NOx is a well known hazardous gas which can not only form acid rain and destroy ozone, but also cause respiratory diseases of human body. There are multiple methods developed currently to remove NOx. Among them, selective Catalytic Reduction, SCR, represents the most widely used and efficient post-combustion technique for mitigation of NOx emissions from stationary combustion sources. The most common SCR process for coal-fired power plants is the high-dust (HD) configuration, in which the SCR catalyst is located between downstream of economizer and upstream of the precipitator or other particle collection devices and processes the full dust loading leaving the boiler. The reason for HD configuration is because of the desired reaction temperature of 500-700 °F at this configuration. However, HD configuration can cause significant catalyst deactivations by mechanism of masking, fouling, and poisoning. If a catalyst that could efficiently remove NOx at a relatively lower temperature 350 °F, the typical temperature downstream of particle devices, and can tolerate high concentration SO2 as well as H2O, then fast deactivation problems at HD configuration could be easily avoided. However, such a low temperature SCR catalyst development still remains a big challenge nowadays faced by the entire catalysis field.
Although the amount of flying ash from coal combustion is significantly reduced after the electrostatic precipitator (ESP), the low temperature makes a notably negative impact on the achievement of similar catalytic activity as that obtained at hot side. This type of catalyst deactivation is physical and catalyst can therefore be regenerated easily by simply washing or heating up to slightly higher temperature. Furthermore, the formation of ammonium sulfate or sulfite on the catalyst surface has a higher tendency at low temperature end than at hot end, which will cover the active sites of the SCR catalyst, resulting in the catalyst deactivation. In addition, the presence of high concentration water vapor will create more unfavorable influence on the maintenance of high activity at cold side than at hot side due to pore condensation, although its influence is reversible. If a chemical bond is formed between the active metal containing in the catalyst and adsorbed SOx, the formed metal sulfite or sulfate will permanently poison the catalyst and is very difficult to be removed from the catalyst surface even under high temperature.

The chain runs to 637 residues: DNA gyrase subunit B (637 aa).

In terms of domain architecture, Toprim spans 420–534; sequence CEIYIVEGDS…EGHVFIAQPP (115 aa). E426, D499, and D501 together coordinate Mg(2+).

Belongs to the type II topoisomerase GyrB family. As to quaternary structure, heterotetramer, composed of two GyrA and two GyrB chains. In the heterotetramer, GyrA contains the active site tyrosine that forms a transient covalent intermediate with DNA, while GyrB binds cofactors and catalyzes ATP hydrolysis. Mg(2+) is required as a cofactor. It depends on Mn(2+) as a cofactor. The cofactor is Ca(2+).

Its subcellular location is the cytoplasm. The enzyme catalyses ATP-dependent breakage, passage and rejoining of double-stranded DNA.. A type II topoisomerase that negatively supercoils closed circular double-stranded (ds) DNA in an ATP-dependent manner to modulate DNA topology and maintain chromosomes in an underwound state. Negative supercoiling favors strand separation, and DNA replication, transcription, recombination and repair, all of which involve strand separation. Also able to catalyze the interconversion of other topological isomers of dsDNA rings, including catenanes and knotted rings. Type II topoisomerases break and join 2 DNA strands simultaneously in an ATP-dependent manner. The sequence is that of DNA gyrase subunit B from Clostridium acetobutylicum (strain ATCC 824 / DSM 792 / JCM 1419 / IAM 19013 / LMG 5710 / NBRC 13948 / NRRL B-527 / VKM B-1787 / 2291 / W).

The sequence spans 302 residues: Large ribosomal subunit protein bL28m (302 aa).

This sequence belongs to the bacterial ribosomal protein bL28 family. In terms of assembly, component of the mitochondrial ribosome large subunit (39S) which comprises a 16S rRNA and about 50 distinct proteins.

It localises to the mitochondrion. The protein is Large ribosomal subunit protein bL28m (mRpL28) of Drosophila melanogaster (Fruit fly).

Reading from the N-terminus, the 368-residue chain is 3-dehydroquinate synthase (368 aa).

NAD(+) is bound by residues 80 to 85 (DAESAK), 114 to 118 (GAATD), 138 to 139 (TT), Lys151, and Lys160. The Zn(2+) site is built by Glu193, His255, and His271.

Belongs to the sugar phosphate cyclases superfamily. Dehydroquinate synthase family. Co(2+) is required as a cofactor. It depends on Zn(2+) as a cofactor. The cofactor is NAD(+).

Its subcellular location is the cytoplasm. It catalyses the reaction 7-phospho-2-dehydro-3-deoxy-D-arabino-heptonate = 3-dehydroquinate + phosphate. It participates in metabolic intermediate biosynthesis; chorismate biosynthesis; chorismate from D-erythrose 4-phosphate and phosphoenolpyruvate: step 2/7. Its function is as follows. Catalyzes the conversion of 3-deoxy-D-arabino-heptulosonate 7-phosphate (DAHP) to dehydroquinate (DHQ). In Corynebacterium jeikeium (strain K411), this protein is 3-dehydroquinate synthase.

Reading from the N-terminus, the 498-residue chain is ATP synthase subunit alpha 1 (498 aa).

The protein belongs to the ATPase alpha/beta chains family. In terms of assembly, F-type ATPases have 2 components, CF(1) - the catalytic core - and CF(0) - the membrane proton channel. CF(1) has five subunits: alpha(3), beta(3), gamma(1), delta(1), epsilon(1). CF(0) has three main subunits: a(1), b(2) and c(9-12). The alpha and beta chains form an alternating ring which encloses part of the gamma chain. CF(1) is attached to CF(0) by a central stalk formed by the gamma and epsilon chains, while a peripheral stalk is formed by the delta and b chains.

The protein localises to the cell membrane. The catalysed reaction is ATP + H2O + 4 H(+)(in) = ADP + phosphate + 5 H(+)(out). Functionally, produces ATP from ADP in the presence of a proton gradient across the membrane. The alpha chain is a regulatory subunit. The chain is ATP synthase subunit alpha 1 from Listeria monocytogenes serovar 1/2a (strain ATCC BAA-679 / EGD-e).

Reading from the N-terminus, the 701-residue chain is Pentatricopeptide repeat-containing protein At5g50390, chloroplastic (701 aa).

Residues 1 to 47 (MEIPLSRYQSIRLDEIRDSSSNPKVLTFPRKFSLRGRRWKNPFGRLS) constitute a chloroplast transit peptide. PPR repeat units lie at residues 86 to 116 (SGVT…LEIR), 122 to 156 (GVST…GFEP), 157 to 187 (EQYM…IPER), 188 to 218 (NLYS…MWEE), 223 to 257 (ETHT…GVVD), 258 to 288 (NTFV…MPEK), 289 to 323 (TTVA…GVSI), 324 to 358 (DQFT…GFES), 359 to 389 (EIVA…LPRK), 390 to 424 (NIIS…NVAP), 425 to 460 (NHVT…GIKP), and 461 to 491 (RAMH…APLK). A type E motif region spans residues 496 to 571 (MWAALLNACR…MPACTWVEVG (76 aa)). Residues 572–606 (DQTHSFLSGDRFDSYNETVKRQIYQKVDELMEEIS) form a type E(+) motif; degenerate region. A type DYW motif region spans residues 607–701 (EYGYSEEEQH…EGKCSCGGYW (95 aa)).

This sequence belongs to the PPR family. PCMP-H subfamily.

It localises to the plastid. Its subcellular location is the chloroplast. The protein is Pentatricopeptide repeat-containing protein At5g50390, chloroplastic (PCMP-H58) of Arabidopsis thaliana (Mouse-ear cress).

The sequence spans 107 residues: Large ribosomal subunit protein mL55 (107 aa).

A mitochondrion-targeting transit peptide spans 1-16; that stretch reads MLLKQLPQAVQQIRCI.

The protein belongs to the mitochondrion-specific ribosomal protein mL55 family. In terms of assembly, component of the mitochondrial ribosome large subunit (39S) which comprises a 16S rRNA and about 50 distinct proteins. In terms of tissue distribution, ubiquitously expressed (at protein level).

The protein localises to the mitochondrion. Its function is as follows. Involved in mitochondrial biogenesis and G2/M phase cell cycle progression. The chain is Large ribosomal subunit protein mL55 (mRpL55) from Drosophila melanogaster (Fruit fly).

Based on aforementioned challenges to do NOx removal in flue gas from high sulfur coal-fired power plant at low temperature, the conventional high temperature SCR catalyst is not suitable to address all the difficulties facing at cold side. It is critical to develop a new catalyst which can remain active under such harsh environment.
CARLOS CASTANEDA TRUJILLO
Engineering - chemical / biological
University of Calgary
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